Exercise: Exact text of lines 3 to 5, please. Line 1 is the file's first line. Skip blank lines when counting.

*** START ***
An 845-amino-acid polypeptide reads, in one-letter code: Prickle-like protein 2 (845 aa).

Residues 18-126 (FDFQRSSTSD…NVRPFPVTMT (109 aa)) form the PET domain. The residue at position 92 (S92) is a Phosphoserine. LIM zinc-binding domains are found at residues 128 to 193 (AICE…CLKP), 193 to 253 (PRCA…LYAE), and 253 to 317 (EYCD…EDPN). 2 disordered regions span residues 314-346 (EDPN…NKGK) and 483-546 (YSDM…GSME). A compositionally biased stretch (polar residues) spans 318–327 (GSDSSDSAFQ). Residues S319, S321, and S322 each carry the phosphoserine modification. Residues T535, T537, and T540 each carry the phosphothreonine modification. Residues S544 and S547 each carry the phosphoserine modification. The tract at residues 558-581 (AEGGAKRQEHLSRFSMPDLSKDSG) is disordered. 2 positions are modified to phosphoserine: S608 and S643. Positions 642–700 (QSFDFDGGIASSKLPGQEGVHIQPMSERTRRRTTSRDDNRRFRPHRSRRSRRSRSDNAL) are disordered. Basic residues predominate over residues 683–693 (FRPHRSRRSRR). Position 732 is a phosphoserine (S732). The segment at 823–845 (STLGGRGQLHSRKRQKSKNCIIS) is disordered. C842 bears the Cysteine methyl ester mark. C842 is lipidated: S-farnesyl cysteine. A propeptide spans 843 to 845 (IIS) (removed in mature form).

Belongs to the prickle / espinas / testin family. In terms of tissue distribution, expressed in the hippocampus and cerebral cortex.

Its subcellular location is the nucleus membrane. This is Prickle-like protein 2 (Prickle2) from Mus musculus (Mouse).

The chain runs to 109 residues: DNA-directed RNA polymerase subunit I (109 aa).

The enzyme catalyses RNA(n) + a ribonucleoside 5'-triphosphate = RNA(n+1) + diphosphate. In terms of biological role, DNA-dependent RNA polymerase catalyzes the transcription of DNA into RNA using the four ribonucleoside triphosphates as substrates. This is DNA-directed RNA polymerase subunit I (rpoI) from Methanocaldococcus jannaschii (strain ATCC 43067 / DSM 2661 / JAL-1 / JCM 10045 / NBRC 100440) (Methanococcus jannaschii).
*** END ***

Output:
Belongs to the prickle / espinas / testin family. In terms of tissue distribution, expressed in the hippocampus and cerebral cortex.

Its subcellular location is the nucleus membrane. This is Prickle-like protein 2 (Prickle2) from Mus musculus (Mouse).

The chain runs to 109 residues: DNA-directed RNA polymerase subunit I (109 aa).